Living in the Midwest, when someone mentions a trip to Chicago, it conjures up thoughts of deep dish pizza, outstanding hot dogs, major sports rivalries, and entirely too much traffic. Rarely do most associate specific bands with the Windy City (with the exception of the Blues Brothers), since arguably the biggest act to come out of Illinois is a solo artist by the name of Kanye West. Today’s band maybe isn’t up there with the greatest acts of all time for many, but perhaps they should be.
Twin brothers Chuck and John Panozzo got together with a neighbor Dennis DeYoung while living in a suburb of Chicago on the city’s south side. Playing bass guitar, drums and vocals/keyboards respectively, they decided to start making music, even calling themselves “The Tradewinds” around town.
Chuck left to attend seminary school in 1964, but came back after a year declaring his devotion to music. After adding a member, attending Chicago State College, and a different band by the same name made it big, they trudged on until signing with a record label in 1972. The band was given several suggestions for a name change and “Styx” was their choice. When asked why, they simply replied, “it’s the only one that none of us hated.”
While seeing modest success with the smaller label, the band felt they were close to hitting it big. They re-issued the single “Lady” off their second album and it began to hit radio stations in Chicago. Nearly two years after the album’s release, it would hit #6 on the U.S. charts. With their airplay success, Styx decided to move to a larger label, signing with A&M Records. A great decision, since their first eight records with the label would be certified a minimum of Gold in the states.
Today I’m listening to their seventh studio release (third with A&M) titled The Grand Illusion which was released in July of 1977. Now known as their breakthrough album, it reached triple platinum certification and spawned a top-ten radio staple in “Come Sail Away.” The progressive rock style had been a signature of the band, but this was considered their first album to really pull all the members together, showing off the skills of each individual, but collectively.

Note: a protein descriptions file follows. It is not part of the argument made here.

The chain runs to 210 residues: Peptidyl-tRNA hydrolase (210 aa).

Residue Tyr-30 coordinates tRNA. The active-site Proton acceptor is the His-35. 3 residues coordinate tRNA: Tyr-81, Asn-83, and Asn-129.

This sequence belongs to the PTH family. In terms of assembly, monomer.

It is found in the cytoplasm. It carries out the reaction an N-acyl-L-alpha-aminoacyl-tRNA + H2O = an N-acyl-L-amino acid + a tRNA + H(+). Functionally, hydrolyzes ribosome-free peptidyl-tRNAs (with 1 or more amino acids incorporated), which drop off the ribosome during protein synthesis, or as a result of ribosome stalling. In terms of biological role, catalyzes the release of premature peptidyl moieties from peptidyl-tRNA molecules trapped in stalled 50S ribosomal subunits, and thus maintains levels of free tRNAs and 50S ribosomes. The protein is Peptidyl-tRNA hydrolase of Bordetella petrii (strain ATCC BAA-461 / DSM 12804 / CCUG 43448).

Styx music played out theatrically in many ways, with each album seemingly telling its own story. That type of mixture of rock with a little extra was fairly common for the time, and many considered Styx to be fairly derivative. So many bands were doing synth rock at the time; the bands on the radio were often confused for one another. Normally a monster single like “Come Sail Away” leads to 10 million plus albums sold, but in their case, “The Grand Illusion” has yet to crack half of that.
Their albums were sneakily consistent though, being one of few bands to have five consecutive albums certified multi-platinum as well as having 16 Top-40 singles, including eight in the top 10. This album is perhaps not perfect, but it deserves more discussion of top albums of all time, and is certainly the band’s best effort, in my opinion.
Albeit with a drastically different lineup, Styx still tours and plays great music to this day. A few of the tracks featured on “The Grand Illusion” are not only staples for the band, but on classic rock stations all over the world—even now in 2017. Can’t beat hearing the original, especially for $5 bucks.
Top 3 Tracks: